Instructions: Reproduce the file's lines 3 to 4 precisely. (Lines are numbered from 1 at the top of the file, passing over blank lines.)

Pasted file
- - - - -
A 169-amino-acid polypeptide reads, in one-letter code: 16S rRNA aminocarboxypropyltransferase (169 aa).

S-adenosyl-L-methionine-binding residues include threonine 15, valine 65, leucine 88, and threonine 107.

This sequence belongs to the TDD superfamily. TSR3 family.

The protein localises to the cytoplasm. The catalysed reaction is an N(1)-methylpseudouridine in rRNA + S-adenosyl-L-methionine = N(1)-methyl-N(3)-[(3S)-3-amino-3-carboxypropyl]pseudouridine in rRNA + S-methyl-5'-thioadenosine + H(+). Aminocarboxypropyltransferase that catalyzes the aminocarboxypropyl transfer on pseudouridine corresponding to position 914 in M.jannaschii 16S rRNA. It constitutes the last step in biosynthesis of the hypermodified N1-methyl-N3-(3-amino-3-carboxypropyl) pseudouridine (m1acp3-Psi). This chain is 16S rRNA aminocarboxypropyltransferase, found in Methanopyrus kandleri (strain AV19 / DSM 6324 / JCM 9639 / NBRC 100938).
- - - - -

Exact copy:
This sequence belongs to the TDD superfamily. TSR3 family.

The protein localises to the cytoplasm. The catalysed reaction is an N(1)-methylpseudouridine in rRNA + S-adenosyl-L-methionine = N(1)-methyl-N(3)-[(3S)-3-amino-3-carboxypropyl]pseudouridine in rRNA + S-methyl-5'-thioadenosine + H(+). Aminocarboxypropyltransferase that catalyzes the aminocarboxypropyl transfer on pseudouridine corresponding to position 914 in M.jannaschii 16S rRNA. It constitutes the last step in biosynthesis of the hypermodified N1-methyl-N3-(3-amino-3-carboxypropyl) pseudouridine (m1acp3-Psi). This chain is 16S rRNA aminocarboxypropyltransferase, found in Methanopyrus kandleri (strain AV19 / DSM 6324 / JCM 9639 / NBRC 100938).